Jitendra Arora, Senior EVP and Fund Manager – Equity, ICICI Prudential Life Insurance Company is optimistic about the Indian market for the medium to long-term prospects. In an interview with MintGenie, he said financials, telecom, capex plays and some discretionary sectors like organised retail and QSRs offer good investment opportunities given the long runway for growth.
Do you think the market has fully discounted the Fed rate hikes?
It will be difficult for anyone to predict with certainty whether the market has fully discounted the Fed rate hikes. Economists and market participants have estimates for the rate hike trajectory that the Fed is likely to follow based on factors like inflation, growth, employment etc. These estimates have stabilized over the last couple of months.
However, the trajectory may evolve to take into account the changes in the macroeconomic conditions that will be influenced by other factors as well. The markets would keep pricing the trajectory based on data that emerges.
Hence, inflation, employment, growth, geopolitical events, etc., will be closely watched over the next few months to assess the Fed rate hike trajectory.
Besides, these variables would also influence corporate earnings which would further impact the markets.
A recession in the US looks almost certain because of the Fed tightening. What will be the impact on the Indian market?
The recession in the US is likely to have various implications for India’s economy. On the one hand, we are witnessing demand for exports declining, affecting sectors like IT services, chemicals, textiles etc.
On the other hand, it is likely to lead to a respite in energy prices (as witnessed recently) helping reduce our expenditure on it, leaving additional money in the pockets of domestic consumers to spend on other things. The Fed tightening may also evolve if growth falters more than the current estimates.
Therefore, markets may remain volatile for some time, but the medium to long-term drivers for Indian markets remain intact, making us positive over this time frame.
Keeping high volatility in mind, what can be the ideal strategy for this market? Should we sell on the rise?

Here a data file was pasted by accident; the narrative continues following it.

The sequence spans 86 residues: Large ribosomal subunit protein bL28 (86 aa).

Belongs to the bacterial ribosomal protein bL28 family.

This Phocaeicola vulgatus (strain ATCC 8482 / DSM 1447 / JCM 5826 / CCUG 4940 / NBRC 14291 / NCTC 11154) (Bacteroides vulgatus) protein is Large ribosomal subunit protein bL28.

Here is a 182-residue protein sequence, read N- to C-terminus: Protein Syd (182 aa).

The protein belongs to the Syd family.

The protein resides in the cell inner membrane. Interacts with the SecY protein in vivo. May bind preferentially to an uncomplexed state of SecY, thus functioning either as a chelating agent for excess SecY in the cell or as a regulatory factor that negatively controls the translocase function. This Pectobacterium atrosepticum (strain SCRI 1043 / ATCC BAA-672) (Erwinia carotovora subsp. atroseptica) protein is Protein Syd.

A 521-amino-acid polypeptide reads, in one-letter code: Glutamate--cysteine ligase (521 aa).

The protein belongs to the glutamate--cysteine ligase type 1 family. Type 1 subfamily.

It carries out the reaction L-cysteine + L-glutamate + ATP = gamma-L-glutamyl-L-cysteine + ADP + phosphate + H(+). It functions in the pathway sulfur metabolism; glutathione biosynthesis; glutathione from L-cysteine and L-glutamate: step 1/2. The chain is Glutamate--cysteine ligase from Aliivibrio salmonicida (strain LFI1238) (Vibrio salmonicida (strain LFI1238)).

Volatility is inherent to equity markets and should not be the key consideration to invest or sell. For a retail investor, asset allocation in line with the investment horizon and risk appetite is of paramount importance rather than trying to time the market based on multiple factors like valuations, flows, rate cycle etc.
Therefore, an investor at the end of the investment horizon (less than one year) may look to sell. However, an investor who has an investment horizon of more than two years may continue to hold onto equities and invest systematically.
We are convinced about the medium to long-term prospects of the Indian markets and believe that Indian equities are likely to deliver double-digit growth over the next decade, remaining a good investment avenue for a long-term investor.
What is your view on the domestic cyclical? What sectors are you bullish on?
Given the uncertain, global demand environment and better relative domestic growth, at this point, we primarily like domestic-focused sectors over sectors dependent on external demand.
We think financials, telecom, capex plays and some discretionary sectors like organised retail and QSRs offer good investment opportunities given the long runway for growth.
Indian banks are likely to witness double-digit earnings growth with relatively clean balance sheets and healthy ROEs given high nominal growth and the relatively low credit penetration in India.
This makes us positive about the sector over the medium to long-term. Given the healthy growth over the last few years and little private capex, we can see that domestic capacity utilisations have crept up.
This coupled with a focus on the production-linked incentive scheme (PLI) will likely ensure a healthy capex cycle, making this sector look positive. We also like select auto names at this point given that we see some recovery in the domestic auto demand, especially four-wheelers and commercial vehicles (CV).
What is your view on the FPI trend? Do you think they will keep buying while the Fed continues lifting rates?
The decision of FPIs to invest in the Indian markets is akin to any other investor. It depends on flows (if India dedicated funds have flows then they will invest), the relative attractiveness of Indian markets in terms of growth, valuations and the global macro-environment.
In the last financial year, the Indian markets witnessed selling by FPIs as valuations appeared high as compared to other emerging markets. Consequently, investors chose to invest in China while selling Indian equities.
However, given the subdued economic growth on account of the zero Covid policy in China and better relative growth of the Indian economy, India has started looking attractive again. As a result, we believe incrementally FPIs may not be sellers of Indian equities unless compelled to do so on account of outflows per se.
Disclaimer: The views and recommendations given in this article are those of the analyst. These do not represent the views of MintGenie.